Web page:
Case Study

Care About Rare



To collect biospecimens from a diverse yet hard-to-reach patient population of adults and children with mucopolysaccharidosis (MPS) or allele carriers.


Meet patient enrollment goals targeted at a small, geographically dispersed rare disease patient population to satisfy aggressive sponsor-set study timelines.


Take advantage of an upcoming two-day rare disease conference in San Diego, CA, to collect samples from consenting attendees.

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Rare Disease Research Faces Unique Challenges

With approximately 30 million people living with roughly 7,000 identified rare diseases in the U.S., translating research to the clinic in this field faces more than a few unique challenges.¹ Although rare by definition, the disorders that make up this group are not rare to the patients and their families desperate for better treatment options.

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To date, about 5% of all rare diseases come with FDA-approved treatment options – even though the majority of such conditions substantially reduce life expectancy and quality of life – highlighting the serious unmet need for novel therapies.² In an analysis of 659 rare disease randomized control clinical trials conducted between 2010 to 2014, a total of 199 studies (30.2%) were discontinued, with lack of patient accrual representing the most common reason why (32.1%).³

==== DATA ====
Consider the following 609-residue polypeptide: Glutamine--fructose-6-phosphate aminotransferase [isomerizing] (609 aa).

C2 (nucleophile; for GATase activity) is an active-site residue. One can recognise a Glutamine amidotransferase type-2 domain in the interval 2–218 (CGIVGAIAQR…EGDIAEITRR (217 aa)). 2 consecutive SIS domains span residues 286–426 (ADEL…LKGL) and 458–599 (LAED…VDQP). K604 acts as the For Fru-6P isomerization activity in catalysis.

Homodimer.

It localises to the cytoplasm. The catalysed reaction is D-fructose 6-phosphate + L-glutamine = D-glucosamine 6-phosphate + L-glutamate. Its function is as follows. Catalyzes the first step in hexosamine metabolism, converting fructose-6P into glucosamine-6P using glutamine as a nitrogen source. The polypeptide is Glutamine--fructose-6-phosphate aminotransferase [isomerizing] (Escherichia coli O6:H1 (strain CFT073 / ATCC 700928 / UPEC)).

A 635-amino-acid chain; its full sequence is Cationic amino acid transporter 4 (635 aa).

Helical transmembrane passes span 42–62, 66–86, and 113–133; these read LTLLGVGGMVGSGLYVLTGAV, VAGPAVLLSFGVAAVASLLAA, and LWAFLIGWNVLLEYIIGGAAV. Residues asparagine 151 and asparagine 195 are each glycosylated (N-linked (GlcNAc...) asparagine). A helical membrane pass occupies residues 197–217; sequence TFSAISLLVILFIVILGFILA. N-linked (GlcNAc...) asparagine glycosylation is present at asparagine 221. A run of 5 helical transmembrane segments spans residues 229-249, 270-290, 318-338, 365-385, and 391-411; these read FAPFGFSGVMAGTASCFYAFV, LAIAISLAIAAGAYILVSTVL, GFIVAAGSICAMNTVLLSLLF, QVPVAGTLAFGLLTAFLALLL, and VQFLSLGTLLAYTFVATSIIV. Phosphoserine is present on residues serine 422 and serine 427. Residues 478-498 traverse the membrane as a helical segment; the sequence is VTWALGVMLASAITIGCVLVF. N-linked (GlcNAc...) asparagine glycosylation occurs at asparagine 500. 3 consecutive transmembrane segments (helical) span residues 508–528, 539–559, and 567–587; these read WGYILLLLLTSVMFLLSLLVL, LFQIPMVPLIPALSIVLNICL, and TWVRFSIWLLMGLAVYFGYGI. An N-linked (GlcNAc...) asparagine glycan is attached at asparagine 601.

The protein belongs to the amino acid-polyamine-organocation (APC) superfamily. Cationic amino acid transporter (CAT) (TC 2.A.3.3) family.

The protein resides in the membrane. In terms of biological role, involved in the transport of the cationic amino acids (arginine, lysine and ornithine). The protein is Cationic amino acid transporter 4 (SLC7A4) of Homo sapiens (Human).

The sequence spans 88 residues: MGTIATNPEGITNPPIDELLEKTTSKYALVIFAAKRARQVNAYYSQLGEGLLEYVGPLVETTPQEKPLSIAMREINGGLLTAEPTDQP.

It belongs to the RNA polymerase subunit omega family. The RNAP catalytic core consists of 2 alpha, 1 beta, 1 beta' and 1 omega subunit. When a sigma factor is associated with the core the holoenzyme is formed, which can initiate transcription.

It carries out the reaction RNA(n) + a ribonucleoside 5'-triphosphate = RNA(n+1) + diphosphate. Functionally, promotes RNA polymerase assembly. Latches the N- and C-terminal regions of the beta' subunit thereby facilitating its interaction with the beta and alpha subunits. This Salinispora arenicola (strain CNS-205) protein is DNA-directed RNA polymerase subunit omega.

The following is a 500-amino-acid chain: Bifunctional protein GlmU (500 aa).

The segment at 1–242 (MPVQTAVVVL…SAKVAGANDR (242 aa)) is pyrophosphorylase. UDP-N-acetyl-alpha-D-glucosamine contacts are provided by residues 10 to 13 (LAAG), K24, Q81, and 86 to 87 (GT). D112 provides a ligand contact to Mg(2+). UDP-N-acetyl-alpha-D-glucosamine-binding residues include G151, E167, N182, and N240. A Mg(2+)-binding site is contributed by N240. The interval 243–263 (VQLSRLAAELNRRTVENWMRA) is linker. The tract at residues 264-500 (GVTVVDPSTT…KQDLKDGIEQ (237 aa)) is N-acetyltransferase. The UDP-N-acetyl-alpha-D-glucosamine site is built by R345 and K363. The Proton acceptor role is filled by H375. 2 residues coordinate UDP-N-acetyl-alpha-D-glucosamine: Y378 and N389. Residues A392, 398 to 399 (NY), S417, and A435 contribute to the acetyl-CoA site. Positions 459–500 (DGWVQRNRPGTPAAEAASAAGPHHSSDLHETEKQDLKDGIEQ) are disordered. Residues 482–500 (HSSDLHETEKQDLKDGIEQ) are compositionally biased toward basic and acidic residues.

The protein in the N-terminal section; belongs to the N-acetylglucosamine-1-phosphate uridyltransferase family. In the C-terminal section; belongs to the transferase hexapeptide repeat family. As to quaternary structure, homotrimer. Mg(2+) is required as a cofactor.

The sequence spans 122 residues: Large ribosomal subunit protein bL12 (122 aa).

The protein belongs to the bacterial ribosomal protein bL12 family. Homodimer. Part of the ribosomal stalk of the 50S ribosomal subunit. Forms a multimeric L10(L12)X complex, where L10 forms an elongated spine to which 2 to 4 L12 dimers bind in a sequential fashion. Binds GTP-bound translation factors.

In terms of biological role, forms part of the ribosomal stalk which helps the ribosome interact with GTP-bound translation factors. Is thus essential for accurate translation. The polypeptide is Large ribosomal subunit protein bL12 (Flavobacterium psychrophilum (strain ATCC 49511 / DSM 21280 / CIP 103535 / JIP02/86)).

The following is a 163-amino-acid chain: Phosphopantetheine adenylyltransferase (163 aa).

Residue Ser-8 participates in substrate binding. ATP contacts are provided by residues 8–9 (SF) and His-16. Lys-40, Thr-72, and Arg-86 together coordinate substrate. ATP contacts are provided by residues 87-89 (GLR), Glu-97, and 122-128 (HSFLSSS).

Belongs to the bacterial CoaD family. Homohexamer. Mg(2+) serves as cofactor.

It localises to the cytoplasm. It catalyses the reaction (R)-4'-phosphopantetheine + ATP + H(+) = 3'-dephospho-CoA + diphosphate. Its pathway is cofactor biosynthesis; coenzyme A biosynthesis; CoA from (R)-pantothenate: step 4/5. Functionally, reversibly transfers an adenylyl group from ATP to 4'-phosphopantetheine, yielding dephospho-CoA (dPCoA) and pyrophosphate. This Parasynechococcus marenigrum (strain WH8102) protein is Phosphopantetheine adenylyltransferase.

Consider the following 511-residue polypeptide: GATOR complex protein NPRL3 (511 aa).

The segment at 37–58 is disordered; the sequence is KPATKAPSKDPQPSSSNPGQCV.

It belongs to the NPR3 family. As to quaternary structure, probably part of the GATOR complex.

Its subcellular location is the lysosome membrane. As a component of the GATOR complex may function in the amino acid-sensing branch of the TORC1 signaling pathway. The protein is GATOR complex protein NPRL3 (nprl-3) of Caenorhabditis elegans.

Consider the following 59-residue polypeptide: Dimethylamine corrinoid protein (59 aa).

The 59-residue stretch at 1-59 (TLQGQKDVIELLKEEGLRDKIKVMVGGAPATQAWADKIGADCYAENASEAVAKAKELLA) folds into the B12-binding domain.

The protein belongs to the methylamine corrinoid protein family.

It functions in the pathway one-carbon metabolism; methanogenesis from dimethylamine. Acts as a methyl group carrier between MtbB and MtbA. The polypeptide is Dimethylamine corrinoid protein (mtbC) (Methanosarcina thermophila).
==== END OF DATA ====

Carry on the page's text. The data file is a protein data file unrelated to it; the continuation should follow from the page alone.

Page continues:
On the upside, even with these challenges, advancements in molecular diagnostics and cutting-edge approaches to precision medicine are accelerating drug development. Though, executing clinical studies in this field requires creative, experienced, and multi-pronged strategies to drive their success.

Study Requirements



Sample Processing

Up to 60 MPS patients and allele carriers who met study eligibility.
Patients were expected to be between 1 and 18 years of
age (inclusive), while carriers were likely to be adults.

Collect whole blood, urine, and dried blood spot samples.
Follow-up dried blood spot samples were collected from a sub-cohort of the 60 enrolled patients.

Within 1 hour of collection, plasma and urine samples were processed, aliquoted, and frozen. All samples were shipped to a central lab facility by overnight courier.
Patients collecting dried blood spots at home were given instructions for shipment.

Rare Disease Research Requires A Rare Approach—
The Flexibility to Reach the Patient, Wherever They Are or May Go

Our innovative recruitment strategies are effective largely because of our ongoing relationships with the more than 100 patient advocacy groups and non-profit stakeholders in our national network. Through these partnerships, we work to gather insights that inform us on how best to serve patients' needs through biomedical research.

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Rare disease research studies hinge on a patient-forward, decentralized approach to ensure the swift recruitment of eligible patients. We routinely adapt our model, addressing each research program's unique needs—from study design, recruitment, and execution to completion. In this way, we maximize success, reduce costs, and minimize failed or inconclusive rare disease studies.


¹ Griggs RC, Batshaw M, Dunkle M, et al. Clinical research for rare disease: opportunities, challenges, and solutions. Mol Genet Metab 2009;96(1):20–26.
² Institute of Medicine (U.S.) Committee on Accelerating Rare Diseases Research and Orphan Product Development. Rare Diseases and Orphan Products: Accelerating Research and Development. Washington (D.C.): National Academies Press (U.S.); 2010.
³ Rees CA, Pica N, Mo
onuteaux MC, Bourgeois FT. Noncompletion and nonpublication of trials studying rare diseases: A cross-sectional analysis. PLoS Med 2019;16(11):e1002966